Visible light during mycelial growth and conidiation of Metarhizium robertsii produces conidia with increased stress tolerance


  • Editor: Geoffrey Gadd

Correspondence: Donald W. Roberts, Department of Biology, Utah State University, Logan, UT 84322-5305, USA. Tel.: +1 435 797 0049; fax: +1 435 797 1575; e-mail:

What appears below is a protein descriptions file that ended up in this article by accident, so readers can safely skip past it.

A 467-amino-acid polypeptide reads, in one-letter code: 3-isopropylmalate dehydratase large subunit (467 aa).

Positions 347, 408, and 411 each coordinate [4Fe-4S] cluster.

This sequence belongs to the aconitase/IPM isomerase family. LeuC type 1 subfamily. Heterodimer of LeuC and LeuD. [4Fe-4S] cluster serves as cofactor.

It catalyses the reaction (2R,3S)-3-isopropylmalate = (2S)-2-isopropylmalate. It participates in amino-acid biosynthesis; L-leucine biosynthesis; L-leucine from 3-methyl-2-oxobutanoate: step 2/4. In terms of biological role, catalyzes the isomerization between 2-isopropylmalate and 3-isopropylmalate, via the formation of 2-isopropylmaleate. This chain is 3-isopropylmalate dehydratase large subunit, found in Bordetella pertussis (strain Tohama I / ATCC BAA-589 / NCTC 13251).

Light conditions during mycelial growth are known to influence fungi in many ways. The effect of visible-light exposure during mycelial growth was investigated on conidial tolerance to UVB irradiation and wet heat of Metarhizium robertsii, an insect-pathogenic fungus. Two nutrient media and two light regimens were compared. Conidia were produced on (A) potato dextrose agar plus yeast extract medium (PDAY) (A1) under dark conditions or (A2) under continuous visible light (provided by two fluorescent lamps with intensity 5.4 W m−2). For comparison, the fungus was also produced on (B) minimal medium (MM) under continuous-dark incubation, which is known to produce conidia with increased tolerance to heat and UVB radiation. The UVB tolerances of conidia produced on PDAY under continuous visible light were twofold higher than conidia produced on PDAY medium under dark conditions, and this elevated UVB tolerance was similar to that of conidia produced on MM in the dark. The heat tolerance of conidia produced under continuous light was, however, similar to that of conidia produced on MM or PDAY in the dark. Conidial yield on PDAY medium was equivalent when the fungus was grown either under continuous-dark or under continuous-light conditions.